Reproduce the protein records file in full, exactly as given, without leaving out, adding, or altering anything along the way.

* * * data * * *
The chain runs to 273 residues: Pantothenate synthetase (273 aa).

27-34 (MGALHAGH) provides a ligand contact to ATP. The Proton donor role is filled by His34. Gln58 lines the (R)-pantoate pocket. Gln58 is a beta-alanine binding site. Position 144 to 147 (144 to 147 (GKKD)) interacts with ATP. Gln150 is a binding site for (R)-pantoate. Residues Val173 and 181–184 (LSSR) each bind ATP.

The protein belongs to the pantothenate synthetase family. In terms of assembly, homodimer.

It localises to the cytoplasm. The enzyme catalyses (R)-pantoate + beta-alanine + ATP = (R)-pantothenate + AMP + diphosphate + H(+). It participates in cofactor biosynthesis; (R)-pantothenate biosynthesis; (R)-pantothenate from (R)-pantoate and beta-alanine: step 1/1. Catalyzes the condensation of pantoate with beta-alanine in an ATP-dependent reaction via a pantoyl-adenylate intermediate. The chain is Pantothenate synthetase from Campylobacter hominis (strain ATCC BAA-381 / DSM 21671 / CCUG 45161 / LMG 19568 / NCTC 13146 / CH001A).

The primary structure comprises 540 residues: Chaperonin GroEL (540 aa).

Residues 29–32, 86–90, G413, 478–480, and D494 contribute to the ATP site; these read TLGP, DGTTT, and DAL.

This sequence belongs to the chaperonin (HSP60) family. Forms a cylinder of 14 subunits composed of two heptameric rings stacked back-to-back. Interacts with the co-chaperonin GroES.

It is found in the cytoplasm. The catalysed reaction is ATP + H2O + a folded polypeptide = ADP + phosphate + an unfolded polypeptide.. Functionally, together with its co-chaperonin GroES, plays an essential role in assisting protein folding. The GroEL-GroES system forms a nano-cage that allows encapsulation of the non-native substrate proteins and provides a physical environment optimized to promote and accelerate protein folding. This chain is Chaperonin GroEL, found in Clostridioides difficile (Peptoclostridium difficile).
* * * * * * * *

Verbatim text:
The chain runs to 273 residues: Pantothenate synthetase (273 aa).

27-34 (MGALHAGH) provides a ligand contact to ATP. The Proton donor role is filled by His34. Gln58 lines the (R)-pantoate pocket. Gln58 is a beta-alanine binding site. Position 144 to 147 (144 to 147 (GKKD)) interacts with ATP. Gln150 is a binding site for (R)-pantoate. Residues Val173 and 181–184 (LSSR) each bind ATP.

The protein belongs to the pantothenate synthetase family. In terms of assembly, homodimer.

It localises to the cytoplasm. The enzyme catalyses (R)-pantoate + beta-alanine + ATP = (R)-pantothenate + AMP + diphosphate + H(+). It participates in cofactor biosynthesis; (R)-pantothenate biosynthesis; (R)-pantothenate from (R)-pantoate and beta-alanine: step 1/1. Catalyzes the condensation of pantoate with beta-alanine in an ATP-dependent reaction via a pantoyl-adenylate intermediate. The chain is Pantothenate synthetase from Campylobacter hominis (strain ATCC BAA-381 / DSM 21671 / CCUG 45161 / LMG 19568 / NCTC 13146 / CH001A).

The primary structure comprises 540 residues: Chaperonin GroEL (540 aa).

Residues 29–32, 86–90, G413, 478–480, and D494 contribute to the ATP site; these read TLGP, DGTTT, and DAL.

This sequence belongs to the chaperonin (HSP60) family. Forms a cylinder of 14 subunits composed of two heptameric rings stacked back-to-back. Interacts with the co-chaperonin GroES.

It is found in the cytoplasm. The catalysed reaction is ATP + H2O + a folded polypeptide = ADP + phosphate + an unfolded polypeptide.. Functionally, together with its co-chaperonin GroES, plays an essential role in assisting protein folding. The GroEL-GroES system forms a nano-cage that allows encapsulation of the non-native substrate proteins and provides a physical environment optimized to promote and accelerate protein folding. This chain is Chaperonin GroEL, found in Clostridioides difficile (Peptoclostridium difficile).